Wednesday, October 16, 2013

Windy Peak via Grapevine Canyon (East Side) - 10/15/13

View Southeast from Windy Peak

Grapevine Springs

On Tuesday, our advanced hikers climbed Windy Peak from the Cottonwood Valley side. This group is really good at writing their own blogs and taking their own photos. In fact, today we had two narratives with photos offered by hikers Larry D. and Jerry T. Coordinator, Mike OC also gave us one photo from the descent. So, without further ado, here are both renditions of this advanced hike. Take it away Larry and Jerry!

 Narrative I: Today, on a strenuous Tuesday hike, fourteen avid Friends completed an out-and-back trip from a high-clearance road trailhead in the Cottonwood Valley to the summit of Windy Peak in the Rainbow Mountain Wilderness.  The weather was sunny, cool, clear, and breezy from time to time – a perfect day for a fall hike!  

Climbing the Dirt & Rock Trail to the "Football Field"
 The hike – about 3.7 miles round trip, but with about 2,500 feet of gross elevation gain – was an alternate to the Club’s regular route to Windy from Highway 160 across the limestone ridge to the sandstone escarpment.

Checking the GPS at the "Football Field"

   From the Cottonwood Valley, the route gains the summit via a route that approaches the sandstone escarpment from a trailhead at about 4,100 feet on the Cottonwood Valley floor, rising generally northwest directly up the major canyon that lies southwest of Windy Peak.  

 The first segment crossed a large wash and typical Red Rock desert.  It then climbed a loose, Class II gravel-and-rock “trail” to an interim saddle at about 5,000 feet.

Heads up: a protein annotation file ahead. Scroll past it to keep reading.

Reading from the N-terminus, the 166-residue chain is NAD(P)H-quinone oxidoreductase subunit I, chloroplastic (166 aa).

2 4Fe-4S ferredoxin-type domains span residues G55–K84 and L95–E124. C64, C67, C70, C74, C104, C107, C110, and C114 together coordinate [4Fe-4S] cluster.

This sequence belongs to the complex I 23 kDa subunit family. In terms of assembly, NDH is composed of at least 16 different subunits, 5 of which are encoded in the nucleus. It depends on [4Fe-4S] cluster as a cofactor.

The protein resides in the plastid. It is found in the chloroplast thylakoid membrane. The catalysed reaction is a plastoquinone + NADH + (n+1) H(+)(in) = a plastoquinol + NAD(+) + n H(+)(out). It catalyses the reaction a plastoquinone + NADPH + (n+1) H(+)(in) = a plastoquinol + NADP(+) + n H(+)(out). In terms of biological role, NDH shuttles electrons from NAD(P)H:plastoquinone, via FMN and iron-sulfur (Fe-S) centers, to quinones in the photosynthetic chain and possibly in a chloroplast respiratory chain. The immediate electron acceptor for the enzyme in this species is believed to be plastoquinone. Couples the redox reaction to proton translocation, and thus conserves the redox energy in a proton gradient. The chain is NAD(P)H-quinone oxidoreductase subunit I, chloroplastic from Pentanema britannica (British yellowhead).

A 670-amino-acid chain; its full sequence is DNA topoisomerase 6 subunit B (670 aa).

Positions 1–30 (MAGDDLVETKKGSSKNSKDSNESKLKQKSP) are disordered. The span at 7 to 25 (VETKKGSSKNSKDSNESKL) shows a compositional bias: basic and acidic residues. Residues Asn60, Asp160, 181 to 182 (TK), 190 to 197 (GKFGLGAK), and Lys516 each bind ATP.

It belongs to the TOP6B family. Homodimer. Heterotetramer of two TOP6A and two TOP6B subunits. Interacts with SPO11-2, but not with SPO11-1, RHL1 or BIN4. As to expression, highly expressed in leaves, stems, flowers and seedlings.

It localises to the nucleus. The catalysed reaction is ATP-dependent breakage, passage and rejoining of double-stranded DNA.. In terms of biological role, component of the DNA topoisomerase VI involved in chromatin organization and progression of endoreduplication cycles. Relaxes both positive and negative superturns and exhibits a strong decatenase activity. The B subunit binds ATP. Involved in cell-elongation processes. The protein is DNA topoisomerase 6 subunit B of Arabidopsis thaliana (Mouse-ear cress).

From the saddle, the route dropped about a hundred feet, then became a mostly Class III scramble -- first, up through boulders and a little brush in the canyon bottom; then, on sandstone slabs and ledges, west up the right-hand side of the canyon wall; and, finally, after a switchback, a climbing traverse east across more ledges and steep slab to the summit at about 6,250 feet.  

Approaching the Ramp
 By the time the hikers reached the summit, there was sweat on most brows in spite of the cool morning, but smiles on the hikers’ faces! 

Contemplating Different Routes

  Returning to the cars, we essentially retraced our route up, walking gingerly down the steep slabs and, later, loose gravel and rock.  Coordinator Michael O’Connor made a special detour so that we’d pass right by a fenced-in spring! ~ Larry
Narrative II: Fifteen very fit hikers met at Dunkin Donuts for our "crazy" Tuesday hike.  Today we would try going up the east face of the escarpment instead of the easier albeit longer route from Mountain Springs to Windy Peak.  We managed to find the correct dirt road off of state route 160 and started driving towards our parking area.  We started off down a very visible and cairned trail which wound its way near Grapevine Springs. 

Are we there yet?
 We reached the ridge where the path switchbacked steeply up through loose rocks and dirt noting it would be hard coming down.  Next came the large flat area near the steep cliff faces which has been named the Football Field. 

Yep! We're there!

 Instead of following the track from two years ago we followed a well marked route which went up close to the cliffs.  This route avoided a lot of bushwhacking and also has a section of steep sandstone slabs which were easy and fun to scramble up.  At this point we spied two sets of rock climbers climbing in a well known area.  We continued up the route and were surprised at how well marked the route was with cairns.

 We reached a wash and at this point the group decided to break up into three smaller groups each one wanting to do something different.  Our small group followed the path of least resistance (and the most cairns) as we reached the summit.  The weather and views were beautiful at the top, a stark contrast to last Thursday at the same summit when it was cold windy and so foggy you couldn't see anything. 

 On the way down the conversation turned towards bears and the story of the bear encounter in Glacier National Park was once again told.  The bears seem to get bigger and scarier as time goes by. ~ Jerry

Reaching the Floor

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